CiprofloxacinOther Names: Cipro, Cipro IV, Cipro XR, ciprofloxacin HCl [tablet], ciprofloxacin extended release Drug Class: Opportunistic Infections and Coinfections
What is ciprofloxacin?
Ciprofloxacin is an antibacterial prescription medicine approved by the U.S.(FDA) for the treatment and prevention of several infections caused by designated, susceptible bacteria, for example, certain urinary tract infections, lower respiratory tract infections, and skin infections.
Some bacterial infections are opportunistic infections (OIs) of HIV. An OI is an infection that occurs more frequently or is more severe in people with weakened immune systems—such as people with HIV—than in people with healthy immune systems.
To learn more about OIs, read the What is an Opportunistic Infection? fact sheet.
How is ciprofloxacin used in people with HIV?
The Guidelines for the Prevention and Treatment of Opportunistic Infections in HIV-Infected Adults and Adolescents include recommendations on uses of ciprofloxacin in people with HIV.
Using a medicine as indicated on the medicine label is called; using the medicine in a different way is called . Off-label use, for example, can include using a drug for a different disease or medical condition. Good medical practice and the best interests of a patient sometimes require that a medicine be used off-label.
The guidelines include recommendations on the following uses of ciprofloxacin:On-label uses:
- Pseudomonas , which is a bacterial respiratory
- Certain bacterial intestinal infections, including salmonellosis, , and
- Isosporiasis, which is an intestinal parasitic infection
- Isosporiasis from recurring
The above list may not include all of the HIV-related uses of ciprofloxacin recommended in the guidelines. Some recommended uses, such as uses in certain rare circumstances, may have been omitted.
What should I tell my health care provider before taking ciprofloxacin?
Before taking ciprofloxacin, tell your health care provider:
- If you are allergic to ciprofloxacin or any other medicines.
- About any medical conditions you have or have had, for example, myasthenia gravis (a disease that causes muscle weakness), tendon problems, or problems.
- About anything that could affect your ability to take medicines, such as difficulty swallowing or remembering to take tablets, or any health conditions that may prevent your use of medicines.
- If you are pregnant or plan to become pregnant. Whether ciprofloxacin can harm an unborn baby is unknown. Ciprofloxacin should be used during pregnancy only if the potential benefits outweigh the risks. Talk to your health care provider about possible risks with taking ciprofloxacin when pregnant.
- If you are breastfeeding or plan to breastfeed. Do not breastfeed if you have HIV.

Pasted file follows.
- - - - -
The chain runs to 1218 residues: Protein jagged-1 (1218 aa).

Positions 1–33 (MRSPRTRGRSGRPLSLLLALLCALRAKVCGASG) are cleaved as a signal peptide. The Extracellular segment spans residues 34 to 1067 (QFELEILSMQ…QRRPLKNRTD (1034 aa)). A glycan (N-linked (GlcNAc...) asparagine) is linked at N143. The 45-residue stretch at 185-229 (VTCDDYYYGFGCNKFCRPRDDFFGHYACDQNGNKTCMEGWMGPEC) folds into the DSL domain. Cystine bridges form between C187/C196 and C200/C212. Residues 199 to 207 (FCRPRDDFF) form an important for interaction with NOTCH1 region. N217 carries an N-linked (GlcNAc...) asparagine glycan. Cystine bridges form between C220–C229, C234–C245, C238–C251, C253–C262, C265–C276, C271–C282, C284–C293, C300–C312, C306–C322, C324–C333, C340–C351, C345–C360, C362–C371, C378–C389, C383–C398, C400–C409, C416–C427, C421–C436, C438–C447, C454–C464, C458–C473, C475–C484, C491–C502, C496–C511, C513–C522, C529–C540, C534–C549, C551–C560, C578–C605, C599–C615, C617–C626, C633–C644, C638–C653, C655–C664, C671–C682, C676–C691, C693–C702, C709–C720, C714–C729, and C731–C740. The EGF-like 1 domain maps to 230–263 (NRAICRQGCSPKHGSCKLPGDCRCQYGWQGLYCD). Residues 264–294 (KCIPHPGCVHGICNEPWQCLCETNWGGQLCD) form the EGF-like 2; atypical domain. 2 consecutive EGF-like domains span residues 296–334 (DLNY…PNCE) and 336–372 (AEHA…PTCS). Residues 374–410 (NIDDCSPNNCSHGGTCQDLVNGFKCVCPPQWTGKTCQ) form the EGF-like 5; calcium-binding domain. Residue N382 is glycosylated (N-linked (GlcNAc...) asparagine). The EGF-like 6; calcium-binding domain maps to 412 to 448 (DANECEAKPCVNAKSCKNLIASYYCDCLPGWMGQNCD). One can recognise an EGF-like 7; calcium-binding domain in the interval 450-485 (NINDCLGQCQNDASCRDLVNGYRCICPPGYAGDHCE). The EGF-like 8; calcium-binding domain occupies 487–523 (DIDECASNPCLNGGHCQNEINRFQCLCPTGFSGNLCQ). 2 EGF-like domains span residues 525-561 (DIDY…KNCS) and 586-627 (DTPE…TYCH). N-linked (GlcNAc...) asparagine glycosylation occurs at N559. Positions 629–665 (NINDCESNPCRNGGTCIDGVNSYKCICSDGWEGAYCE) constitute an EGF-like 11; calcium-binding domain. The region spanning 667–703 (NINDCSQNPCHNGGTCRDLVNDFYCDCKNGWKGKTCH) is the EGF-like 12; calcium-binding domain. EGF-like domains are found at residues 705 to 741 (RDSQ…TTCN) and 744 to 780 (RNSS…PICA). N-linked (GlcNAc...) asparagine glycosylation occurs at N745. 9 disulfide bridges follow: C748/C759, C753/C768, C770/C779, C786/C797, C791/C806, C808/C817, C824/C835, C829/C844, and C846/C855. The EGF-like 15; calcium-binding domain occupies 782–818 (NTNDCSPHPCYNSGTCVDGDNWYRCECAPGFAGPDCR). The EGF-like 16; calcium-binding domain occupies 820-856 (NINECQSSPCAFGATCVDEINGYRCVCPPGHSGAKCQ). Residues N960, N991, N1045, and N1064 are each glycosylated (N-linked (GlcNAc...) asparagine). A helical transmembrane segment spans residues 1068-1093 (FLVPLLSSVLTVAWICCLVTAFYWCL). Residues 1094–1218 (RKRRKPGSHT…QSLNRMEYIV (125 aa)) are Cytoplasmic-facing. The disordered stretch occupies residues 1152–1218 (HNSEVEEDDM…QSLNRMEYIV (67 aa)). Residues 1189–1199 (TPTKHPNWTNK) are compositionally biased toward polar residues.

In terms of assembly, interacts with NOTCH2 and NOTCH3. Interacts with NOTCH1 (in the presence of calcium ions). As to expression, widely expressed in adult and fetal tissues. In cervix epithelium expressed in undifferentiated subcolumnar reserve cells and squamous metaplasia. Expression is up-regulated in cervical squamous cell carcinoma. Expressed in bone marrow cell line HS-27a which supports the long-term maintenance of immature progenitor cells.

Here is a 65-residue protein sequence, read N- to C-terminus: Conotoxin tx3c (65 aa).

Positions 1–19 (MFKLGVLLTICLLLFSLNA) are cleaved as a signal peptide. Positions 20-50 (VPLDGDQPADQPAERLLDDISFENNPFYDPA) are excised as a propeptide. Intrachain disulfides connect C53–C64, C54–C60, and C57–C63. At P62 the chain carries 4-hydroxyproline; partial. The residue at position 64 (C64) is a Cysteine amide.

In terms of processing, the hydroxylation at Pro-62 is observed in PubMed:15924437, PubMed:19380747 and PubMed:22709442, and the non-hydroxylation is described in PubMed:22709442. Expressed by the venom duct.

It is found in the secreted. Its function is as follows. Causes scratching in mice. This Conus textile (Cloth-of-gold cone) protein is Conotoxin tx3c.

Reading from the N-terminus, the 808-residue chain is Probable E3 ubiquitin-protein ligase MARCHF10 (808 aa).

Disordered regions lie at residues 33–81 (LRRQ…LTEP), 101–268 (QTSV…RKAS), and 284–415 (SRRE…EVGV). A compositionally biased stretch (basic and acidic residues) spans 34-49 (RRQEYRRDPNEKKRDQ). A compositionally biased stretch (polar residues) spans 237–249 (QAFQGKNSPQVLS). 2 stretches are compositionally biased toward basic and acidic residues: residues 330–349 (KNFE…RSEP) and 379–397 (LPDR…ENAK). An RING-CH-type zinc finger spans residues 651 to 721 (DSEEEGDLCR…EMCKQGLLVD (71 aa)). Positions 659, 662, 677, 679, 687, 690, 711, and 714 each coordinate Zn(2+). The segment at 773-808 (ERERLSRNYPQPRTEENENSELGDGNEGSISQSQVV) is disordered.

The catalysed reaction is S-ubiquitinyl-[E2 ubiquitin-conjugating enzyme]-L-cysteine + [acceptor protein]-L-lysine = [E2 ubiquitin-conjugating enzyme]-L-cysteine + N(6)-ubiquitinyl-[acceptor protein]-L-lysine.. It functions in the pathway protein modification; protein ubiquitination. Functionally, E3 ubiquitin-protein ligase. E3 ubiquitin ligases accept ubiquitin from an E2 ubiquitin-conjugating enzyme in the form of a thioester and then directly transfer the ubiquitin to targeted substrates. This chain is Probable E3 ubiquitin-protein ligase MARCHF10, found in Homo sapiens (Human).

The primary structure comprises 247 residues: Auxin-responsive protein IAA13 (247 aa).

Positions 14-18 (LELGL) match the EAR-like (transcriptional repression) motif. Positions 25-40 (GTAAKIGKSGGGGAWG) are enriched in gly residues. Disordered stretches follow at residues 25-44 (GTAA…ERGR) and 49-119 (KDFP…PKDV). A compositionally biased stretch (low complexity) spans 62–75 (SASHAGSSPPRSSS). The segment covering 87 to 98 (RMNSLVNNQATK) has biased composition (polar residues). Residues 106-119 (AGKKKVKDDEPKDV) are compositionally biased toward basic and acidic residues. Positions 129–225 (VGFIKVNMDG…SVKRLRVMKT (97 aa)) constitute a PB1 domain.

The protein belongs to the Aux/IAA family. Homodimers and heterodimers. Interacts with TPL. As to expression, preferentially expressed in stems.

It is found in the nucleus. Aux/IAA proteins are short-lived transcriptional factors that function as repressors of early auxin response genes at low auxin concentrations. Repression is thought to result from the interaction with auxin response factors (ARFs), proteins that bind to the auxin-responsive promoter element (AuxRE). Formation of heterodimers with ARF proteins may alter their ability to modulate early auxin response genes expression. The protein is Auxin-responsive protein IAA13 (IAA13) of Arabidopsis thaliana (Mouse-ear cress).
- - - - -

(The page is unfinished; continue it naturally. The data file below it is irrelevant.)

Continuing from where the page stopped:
- About other prescription and nonprescription medicines, vitamins, nutritional supplements, and herbal products you are taking or plan to take. Ciprofloxacin may affect the way other medicines or products work, and other medicines or products may affect how ciprofloxacin works. Ask your health care provider if there are interactions between ciprofloxacin and the other medicines you take.
Ask your health care provider about possible side effects from ciprofloxacin. Your health care provider will tell you what to do if you have side effects.
How should I take ciprofloxacin?
Take ciprofloxacin according to your health care provider’s instructions. Your health care provider will tell you how much ciprofloxacin to take and when to take it. Before you start ciprofloxacin and each time you get a refill, read any printed information that comes with your medicine.
How should ciprofloxacin be stored?
- Store ciprofloxacin tablets at room temperature, 68°F to 77°F (20°C to 25°C).
- Store ciprofloxacin oral suspension below 77°F (25°C) for up to 14 days. Do not freeze.
- Store ciprofloxacin solution for intravenous (IV) at 41°F to 77°F (5°C to 25°C). Protect the IV infusion solution from light and excessive heat. Do not freeze.
- Keep ciprofloxacin in the container that it came in and keep the container tightly closed.
- Do not use ciprofloxacin if the original seal over the container opening is broken or missing.
- Throw away ciprofloxacin that is no longer needed or expired (out of date). Follow FDA guidelines on how to safely dispose of unused medicine.
- Keep ciprofloxacin and all medicines out of reach of children.
Where can I find more information about ciprofloxacin?
More information about ciprofloxacin is available:
- Recommendations on the HIV-related uses of ciprofloxacin, from the Guidelines for the Prevention and Treatment of Opportunistic Infections in HIV-Infected Adults and Adolescents, prepared by the , the , and the HIV Medicine Association of the Diseases Society of America
- Ciprofloxacin-related research studies, from the AIDSinfo database of study summaries
Last Reviewed: January 2, 2019
- Patient Version HTML
- FDA Label: Oral suspension kit, tablet (film coated) PDF (953 KB)
- FDA Label: Solution (concentrate) PDF (392 KB)
- FDA Label: Tablet (film coated, extended release) PDF (381 KB)